The Oakland A’s had a nightmarish season in 2015. They had the biggest difference in Base Runs vs. actual record out of any team since 2002. Their bullpen had historically-bad timing. And, finally, their defensive issues were on display most of the year, especially in the early stages of the season when they were on pace for a record-breaking number of errors. The infield was mostly to blame for the last problem, with Brett Lawrie and Marcus Semien routinely exhibiting the sort of lapses that have mostly been excised from players by the time they make it to the majors. It was ugly, and it was a part of why the A’s buried themselves in a hole in the AL West standings before the season was even a third of the way through.
Through May 21st of 2015, the A’s were on pace 169 errors, which would have been the most since the year 2000 by a fairly wide margin. Here’s a graphic from the previously-linked post from May 22nd of last season that shows the error gulf we were witnessing:
The A’s finished with only 126 errors, missing out on a particularly ignominious title. However, much of the defensive blame fell squarely on Semien during the early parts of the season, and for good reason: at the time of the May post, he had accounted for 16 of Oakland’s fielding and throwing errors. By the end of May, some were claiming that the A’s might not be able to afford to keep his glove at shortstop, despite his strong production at the plate. But the team did something about it: they hired Ron Washington to tutor the young shortstop on defense, and he started doing so on May 22nd. They got right to work, with Semien doing throwing mechanics drills, and often fielding ground balls with a plank-like glove to soften his hands:
His pregame fielding routine begins by taking grounders with a “flat glove.” Rather than a soft pocket, it has a flat surface, which forces a player to field the ball with soft hands. Semien fields balls to his left, then his right with the flat glove. Only after that does he slip on his regular glove.
By the modest forms of measurements we have available, the mentoring seemed to pay off, at least on the surface: Semien made “only” 19 errors from May 22nd until the end of the year, improved his fielding percentage by .50 points from what it was before May 21st, and finished the year with positive DRS (+4). UZR/150 really disliked him, but we can attribute that mainly to Semien having the worst Error Runs (ErrR) component of UZR among shortstops in the past 15 years (-12.5).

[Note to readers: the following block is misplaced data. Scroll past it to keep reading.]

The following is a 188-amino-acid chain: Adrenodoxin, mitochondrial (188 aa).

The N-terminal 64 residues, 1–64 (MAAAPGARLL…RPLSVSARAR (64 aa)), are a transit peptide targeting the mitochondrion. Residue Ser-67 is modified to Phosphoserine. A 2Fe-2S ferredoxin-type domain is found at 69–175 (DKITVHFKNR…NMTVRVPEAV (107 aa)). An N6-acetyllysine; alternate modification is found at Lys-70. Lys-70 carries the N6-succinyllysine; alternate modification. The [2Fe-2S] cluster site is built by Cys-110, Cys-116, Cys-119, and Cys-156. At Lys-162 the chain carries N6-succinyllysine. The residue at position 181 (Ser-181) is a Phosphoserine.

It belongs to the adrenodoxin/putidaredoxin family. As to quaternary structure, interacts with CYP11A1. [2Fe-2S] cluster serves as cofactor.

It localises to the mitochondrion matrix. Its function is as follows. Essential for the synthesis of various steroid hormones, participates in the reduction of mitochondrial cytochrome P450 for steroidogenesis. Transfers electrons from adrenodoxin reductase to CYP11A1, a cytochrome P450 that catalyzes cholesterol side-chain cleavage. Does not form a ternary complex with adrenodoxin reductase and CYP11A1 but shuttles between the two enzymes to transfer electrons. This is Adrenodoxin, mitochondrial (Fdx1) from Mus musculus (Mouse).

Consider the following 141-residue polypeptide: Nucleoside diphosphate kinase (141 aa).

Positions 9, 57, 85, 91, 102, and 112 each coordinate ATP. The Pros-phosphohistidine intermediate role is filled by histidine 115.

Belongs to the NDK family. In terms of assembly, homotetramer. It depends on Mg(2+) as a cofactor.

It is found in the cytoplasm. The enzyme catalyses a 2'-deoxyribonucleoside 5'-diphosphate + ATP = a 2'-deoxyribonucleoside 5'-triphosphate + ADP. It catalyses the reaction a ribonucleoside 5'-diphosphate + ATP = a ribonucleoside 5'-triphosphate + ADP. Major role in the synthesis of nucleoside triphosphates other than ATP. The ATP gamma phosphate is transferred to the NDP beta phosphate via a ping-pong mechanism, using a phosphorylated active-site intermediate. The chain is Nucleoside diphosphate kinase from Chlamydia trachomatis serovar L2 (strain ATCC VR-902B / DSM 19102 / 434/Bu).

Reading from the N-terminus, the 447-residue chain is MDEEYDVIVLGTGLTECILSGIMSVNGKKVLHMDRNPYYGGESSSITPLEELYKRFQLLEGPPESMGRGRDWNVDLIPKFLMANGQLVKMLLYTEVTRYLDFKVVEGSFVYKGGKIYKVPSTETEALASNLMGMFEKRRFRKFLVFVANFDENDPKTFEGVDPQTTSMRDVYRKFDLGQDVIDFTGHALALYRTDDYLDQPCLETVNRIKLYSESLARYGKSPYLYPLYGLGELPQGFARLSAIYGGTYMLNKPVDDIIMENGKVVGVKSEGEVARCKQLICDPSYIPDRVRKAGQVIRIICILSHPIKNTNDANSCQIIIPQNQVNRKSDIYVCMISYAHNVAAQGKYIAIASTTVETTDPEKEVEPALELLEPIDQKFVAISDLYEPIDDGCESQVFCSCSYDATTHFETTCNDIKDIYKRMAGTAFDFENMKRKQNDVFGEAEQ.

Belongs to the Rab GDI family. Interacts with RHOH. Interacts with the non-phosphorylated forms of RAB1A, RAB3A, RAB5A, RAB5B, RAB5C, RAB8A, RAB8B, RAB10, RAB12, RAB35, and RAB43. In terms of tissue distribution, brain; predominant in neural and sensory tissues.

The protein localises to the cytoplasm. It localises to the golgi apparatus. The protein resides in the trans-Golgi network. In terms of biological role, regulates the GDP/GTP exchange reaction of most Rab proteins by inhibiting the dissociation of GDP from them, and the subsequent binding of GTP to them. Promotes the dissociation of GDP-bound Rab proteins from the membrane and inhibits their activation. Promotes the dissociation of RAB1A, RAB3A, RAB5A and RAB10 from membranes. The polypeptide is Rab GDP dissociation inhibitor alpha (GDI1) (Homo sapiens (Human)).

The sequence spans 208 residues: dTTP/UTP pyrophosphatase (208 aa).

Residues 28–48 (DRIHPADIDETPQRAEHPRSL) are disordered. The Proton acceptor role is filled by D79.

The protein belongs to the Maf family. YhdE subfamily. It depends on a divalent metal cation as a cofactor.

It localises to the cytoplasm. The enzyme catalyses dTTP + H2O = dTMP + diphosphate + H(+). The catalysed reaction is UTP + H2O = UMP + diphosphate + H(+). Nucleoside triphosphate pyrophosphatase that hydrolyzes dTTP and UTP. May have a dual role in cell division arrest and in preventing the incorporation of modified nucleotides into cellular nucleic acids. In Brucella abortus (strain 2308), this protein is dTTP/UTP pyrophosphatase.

The standard caveats apply related to this sample size of defensive statistics: they’re hard to trust year-to-year, and we should regress them heavily. The bottom line: Semien had a brutal defensive campaign, but it did get a little better once Washington came on to help. Satisfied that the 24-year-old shortstop was at least on the right track, the A’s made Washington their new third base coach on August 24th, and Semien’s daily dose of fielding drills were scaled back.
There’s another layer to this story, of course, and it was what else happened during the timeframe when Washington and Semien were focusing on his defense. I first stumbled across this interesting factoid during my perusal of a certain popular social media platform, when Joseph DeClercq — a contributor to Athletics Nation – pointed out Semien’s offensive production before, during, and after directly working with Washington. Take a look:
The numbers are almost comically similar before and after working with Wash on defense, and it’s easy to see what happened during their time together: Semien couldn’t hit a thing. He was the second-best offensive shortstop in the majors by wRC+ from Opening Day to mid-May; then, from May 22nd to August 24th, he was Jean Segura. After August 24th, he went back to posting a similar wRC+ to Ryan Braun.
Small sample size abounds. BABIP happened a little bit. But so did ISO, and so did walk rate, which stabilize more quickly than other offensive stats. There’s signal in the noise, and there are brief bookends of outstanding production here. Let’s do this – have a look at Semien’s plate discipline statistics, again dividing them into our three time frames:
Semien was simply more aggressive for the roughly three months he was working on his defense, and his out of zone contact/swing rates tell the story of his offensive struggles during that period. He also saw a larger majority of first-pitch strikes during the three middle months, which certainly could’ve been a contributing factor to his increased aggressiveness — as with most situations in baseball, nothing stands alone. I am reminded of the John Muir quote: “When we try to pick out anything by itself, we find it hitched to everything else in the Universe.” Despite not knowing the man, I confidently state that Muir quite possibly may have been talking about our nation’s pastime.
The point being: Marcus Semien was really good at the plate for almost two months. Then, because of his history as a utility player, he actually had to learn how to play shortstop full time, and his offense suffered. Once his tutelage was over, he was an incredibly similar version of who he was at the plate before his defensive lessons. That’s not the entire story, of course. These things are never that simple — John Muir tells us so. But it makes a lot of sense given the knowledge that shortstop is an incredibly hard position to play defensively. Learning the basics almost from scratch while trying to effectively hit major league pitching at the same time is a monumental task. A human being can only do so much at one time, even ones that are gifted enough to go to Cal Berkeley and then play in the big leagues. Semien has shown signs that he really can hit. Now he should have the basics of playing shortstop down. At such a thin position, that seems like an interesting — and potentially very valuable — place to be.
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